Why a translation is hard to judge
Recently a client–a native speaker of Japanese–complained about a translation. She pointed out several phrases and vocabulary choices, as well as a spelling error. The spelling error was truly an error, and there is no defense for that, but upon closer inspection of the other problems, the phrases and vocabulary she objected to seemed perfectly fine given the context. The reason the client was complaining was that these phrases were not part of her personal lexicon, and so she could not relate to them, hence, they must be wrong.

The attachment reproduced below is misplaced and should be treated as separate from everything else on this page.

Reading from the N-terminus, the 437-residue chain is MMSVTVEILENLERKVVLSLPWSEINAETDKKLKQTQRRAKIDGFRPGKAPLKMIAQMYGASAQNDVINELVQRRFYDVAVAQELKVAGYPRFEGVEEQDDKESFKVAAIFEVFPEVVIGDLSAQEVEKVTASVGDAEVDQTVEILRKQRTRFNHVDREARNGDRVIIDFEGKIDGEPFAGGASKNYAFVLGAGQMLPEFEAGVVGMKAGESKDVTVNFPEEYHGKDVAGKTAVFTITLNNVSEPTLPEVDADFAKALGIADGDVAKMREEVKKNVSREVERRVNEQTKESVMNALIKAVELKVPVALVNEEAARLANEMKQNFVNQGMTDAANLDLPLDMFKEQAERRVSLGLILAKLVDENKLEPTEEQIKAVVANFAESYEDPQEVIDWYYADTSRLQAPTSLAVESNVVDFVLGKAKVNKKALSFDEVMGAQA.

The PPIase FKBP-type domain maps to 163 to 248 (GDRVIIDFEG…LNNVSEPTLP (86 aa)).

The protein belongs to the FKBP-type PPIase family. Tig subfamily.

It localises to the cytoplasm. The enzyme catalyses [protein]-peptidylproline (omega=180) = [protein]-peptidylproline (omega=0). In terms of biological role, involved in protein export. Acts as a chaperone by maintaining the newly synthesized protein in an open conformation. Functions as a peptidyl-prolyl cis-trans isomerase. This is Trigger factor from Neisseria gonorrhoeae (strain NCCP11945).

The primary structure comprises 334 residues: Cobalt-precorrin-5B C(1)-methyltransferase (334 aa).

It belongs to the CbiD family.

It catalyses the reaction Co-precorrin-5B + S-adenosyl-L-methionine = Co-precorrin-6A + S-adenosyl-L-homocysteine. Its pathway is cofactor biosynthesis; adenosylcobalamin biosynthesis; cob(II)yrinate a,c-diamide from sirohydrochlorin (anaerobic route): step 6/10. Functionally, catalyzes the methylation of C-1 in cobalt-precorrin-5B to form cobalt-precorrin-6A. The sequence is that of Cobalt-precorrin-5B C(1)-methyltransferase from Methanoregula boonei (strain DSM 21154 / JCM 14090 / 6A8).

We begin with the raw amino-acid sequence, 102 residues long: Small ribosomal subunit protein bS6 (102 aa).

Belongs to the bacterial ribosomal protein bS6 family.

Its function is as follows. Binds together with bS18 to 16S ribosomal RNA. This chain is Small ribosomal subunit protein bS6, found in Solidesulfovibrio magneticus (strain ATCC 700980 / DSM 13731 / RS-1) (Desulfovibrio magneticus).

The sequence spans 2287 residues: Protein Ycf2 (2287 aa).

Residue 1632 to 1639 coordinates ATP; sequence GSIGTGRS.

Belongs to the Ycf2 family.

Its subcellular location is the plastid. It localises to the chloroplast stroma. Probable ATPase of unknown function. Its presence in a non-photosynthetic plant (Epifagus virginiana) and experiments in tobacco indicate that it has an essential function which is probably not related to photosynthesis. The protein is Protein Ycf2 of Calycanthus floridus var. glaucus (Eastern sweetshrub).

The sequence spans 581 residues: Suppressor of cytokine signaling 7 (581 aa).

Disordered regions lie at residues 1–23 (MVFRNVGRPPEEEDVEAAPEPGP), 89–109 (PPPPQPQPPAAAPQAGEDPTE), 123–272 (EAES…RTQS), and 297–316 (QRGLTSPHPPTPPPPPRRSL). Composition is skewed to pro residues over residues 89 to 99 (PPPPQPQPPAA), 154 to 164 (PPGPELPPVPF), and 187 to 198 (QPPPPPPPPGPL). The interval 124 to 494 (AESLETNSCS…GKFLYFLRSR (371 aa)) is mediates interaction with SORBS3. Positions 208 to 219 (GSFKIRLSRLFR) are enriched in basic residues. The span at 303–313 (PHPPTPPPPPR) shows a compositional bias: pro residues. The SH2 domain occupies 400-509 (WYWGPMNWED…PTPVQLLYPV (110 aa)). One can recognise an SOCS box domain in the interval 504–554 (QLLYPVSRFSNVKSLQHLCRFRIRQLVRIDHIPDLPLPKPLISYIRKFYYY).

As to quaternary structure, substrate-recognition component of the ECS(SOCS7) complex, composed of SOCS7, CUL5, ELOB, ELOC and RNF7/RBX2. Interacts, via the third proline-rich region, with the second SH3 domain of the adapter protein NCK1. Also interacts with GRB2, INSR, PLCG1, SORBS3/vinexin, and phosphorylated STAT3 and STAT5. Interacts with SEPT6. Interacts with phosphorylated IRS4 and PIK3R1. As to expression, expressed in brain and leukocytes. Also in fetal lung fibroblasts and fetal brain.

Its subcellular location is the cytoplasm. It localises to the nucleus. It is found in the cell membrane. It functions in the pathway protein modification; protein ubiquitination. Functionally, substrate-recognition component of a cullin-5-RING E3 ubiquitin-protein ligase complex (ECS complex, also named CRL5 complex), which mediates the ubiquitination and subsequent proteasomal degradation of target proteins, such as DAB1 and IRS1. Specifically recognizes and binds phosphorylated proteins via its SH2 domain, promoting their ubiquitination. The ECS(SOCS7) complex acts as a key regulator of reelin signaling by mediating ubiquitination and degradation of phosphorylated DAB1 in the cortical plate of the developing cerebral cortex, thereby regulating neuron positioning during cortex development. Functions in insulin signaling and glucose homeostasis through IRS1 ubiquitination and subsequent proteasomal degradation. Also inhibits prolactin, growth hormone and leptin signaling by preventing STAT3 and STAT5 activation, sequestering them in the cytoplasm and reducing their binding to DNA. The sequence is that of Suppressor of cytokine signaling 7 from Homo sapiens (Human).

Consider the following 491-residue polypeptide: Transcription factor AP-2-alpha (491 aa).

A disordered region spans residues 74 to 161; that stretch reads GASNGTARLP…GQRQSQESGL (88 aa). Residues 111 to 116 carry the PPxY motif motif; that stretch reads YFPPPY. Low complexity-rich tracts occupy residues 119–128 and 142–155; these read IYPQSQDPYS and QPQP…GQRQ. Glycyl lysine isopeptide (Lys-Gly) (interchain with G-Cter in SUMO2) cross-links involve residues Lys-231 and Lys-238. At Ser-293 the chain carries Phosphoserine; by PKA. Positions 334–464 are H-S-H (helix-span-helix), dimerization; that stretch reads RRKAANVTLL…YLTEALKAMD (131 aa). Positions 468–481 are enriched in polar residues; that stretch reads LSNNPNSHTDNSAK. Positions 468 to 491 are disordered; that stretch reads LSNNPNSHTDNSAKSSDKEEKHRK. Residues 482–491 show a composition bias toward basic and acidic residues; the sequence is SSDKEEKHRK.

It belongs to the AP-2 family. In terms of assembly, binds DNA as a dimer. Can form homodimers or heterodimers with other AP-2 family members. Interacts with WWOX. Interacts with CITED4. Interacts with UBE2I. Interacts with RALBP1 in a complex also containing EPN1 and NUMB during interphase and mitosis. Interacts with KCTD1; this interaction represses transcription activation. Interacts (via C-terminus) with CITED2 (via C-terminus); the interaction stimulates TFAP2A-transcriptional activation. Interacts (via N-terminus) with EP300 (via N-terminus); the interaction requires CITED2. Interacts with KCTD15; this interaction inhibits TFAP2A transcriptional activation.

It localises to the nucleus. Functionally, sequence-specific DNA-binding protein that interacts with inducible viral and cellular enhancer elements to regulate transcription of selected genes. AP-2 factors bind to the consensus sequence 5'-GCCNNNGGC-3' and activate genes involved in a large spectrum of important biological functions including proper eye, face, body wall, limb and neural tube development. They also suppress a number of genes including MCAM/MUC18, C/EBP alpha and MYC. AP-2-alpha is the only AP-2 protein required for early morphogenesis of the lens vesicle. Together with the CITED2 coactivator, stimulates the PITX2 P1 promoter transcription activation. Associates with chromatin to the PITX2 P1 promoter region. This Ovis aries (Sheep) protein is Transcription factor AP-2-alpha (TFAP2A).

This is what makes translation so hard to judge. To be able to judge a translation, one must have a high level of understanding of both languages and the cultures that they come from. This Wikipedia article talks about language and culture being two parts of the same thing.
So, though it may not be possible to perfectly judge a translation, translations do have to be judged, and so they are, to the best of our (and our client’s) ability. It is an imperfect and sometimes frustrating process, but it is an unavoidable part of the translation business.
I will talk with the client, defend the defensible and take responsibility for the indefensible.